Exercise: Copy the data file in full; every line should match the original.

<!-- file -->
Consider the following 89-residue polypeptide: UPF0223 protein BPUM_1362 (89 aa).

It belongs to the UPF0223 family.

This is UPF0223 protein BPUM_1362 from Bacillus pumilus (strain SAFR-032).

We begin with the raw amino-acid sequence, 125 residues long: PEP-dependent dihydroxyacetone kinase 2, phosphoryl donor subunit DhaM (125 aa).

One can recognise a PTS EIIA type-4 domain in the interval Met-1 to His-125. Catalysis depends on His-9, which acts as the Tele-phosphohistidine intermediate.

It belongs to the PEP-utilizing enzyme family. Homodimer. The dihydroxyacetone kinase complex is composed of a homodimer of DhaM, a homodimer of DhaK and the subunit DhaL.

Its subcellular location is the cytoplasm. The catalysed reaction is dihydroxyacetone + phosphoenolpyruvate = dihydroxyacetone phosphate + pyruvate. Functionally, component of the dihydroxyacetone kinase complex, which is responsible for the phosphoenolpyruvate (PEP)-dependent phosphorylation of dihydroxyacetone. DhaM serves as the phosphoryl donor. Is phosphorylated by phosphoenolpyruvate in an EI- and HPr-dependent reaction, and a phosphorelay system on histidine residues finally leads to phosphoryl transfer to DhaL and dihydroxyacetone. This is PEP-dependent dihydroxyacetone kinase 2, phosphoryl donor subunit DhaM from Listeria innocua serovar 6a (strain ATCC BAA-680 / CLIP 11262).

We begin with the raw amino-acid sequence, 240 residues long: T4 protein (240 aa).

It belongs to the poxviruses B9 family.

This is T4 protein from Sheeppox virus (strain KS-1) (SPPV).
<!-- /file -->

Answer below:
Consider the following 89-residue polypeptide: UPF0223 protein BPUM_1362 (89 aa).

It belongs to the UPF0223 family.

This is UPF0223 protein BPUM_1362 from Bacillus pumilus (strain SAFR-032).

We begin with the raw amino-acid sequence, 125 residues long: PEP-dependent dihydroxyacetone kinase 2, phosphoryl donor subunit DhaM (125 aa).

One can recognise a PTS EIIA type-4 domain in the interval Met-1 to His-125. Catalysis depends on His-9, which acts as the Tele-phosphohistidine intermediate.

It belongs to the PEP-utilizing enzyme family. Homodimer. The dihydroxyacetone kinase complex is composed of a homodimer of DhaM, a homodimer of DhaK and the subunit DhaL.

Its subcellular location is the cytoplasm. The catalysed reaction is dihydroxyacetone + phosphoenolpyruvate = dihydroxyacetone phosphate + pyruvate. Functionally, component of the dihydroxyacetone kinase complex, which is responsible for the phosphoenolpyruvate (PEP)-dependent phosphorylation of dihydroxyacetone. DhaM serves as the phosphoryl donor. Is phosphorylated by phosphoenolpyruvate in an EI- and HPr-dependent reaction, and a phosphorelay system on histidine residues finally leads to phosphoryl transfer to DhaL and dihydroxyacetone. This is PEP-dependent dihydroxyacetone kinase 2, phosphoryl donor subunit DhaM from Listeria innocua serovar 6a (strain ATCC BAA-680 / CLIP 11262).

We begin with the raw amino-acid sequence, 240 residues long: T4 protein (240 aa).

It belongs to the poxviruses B9 family.

This is T4 protein from Sheeppox virus (strain KS-1) (SPPV).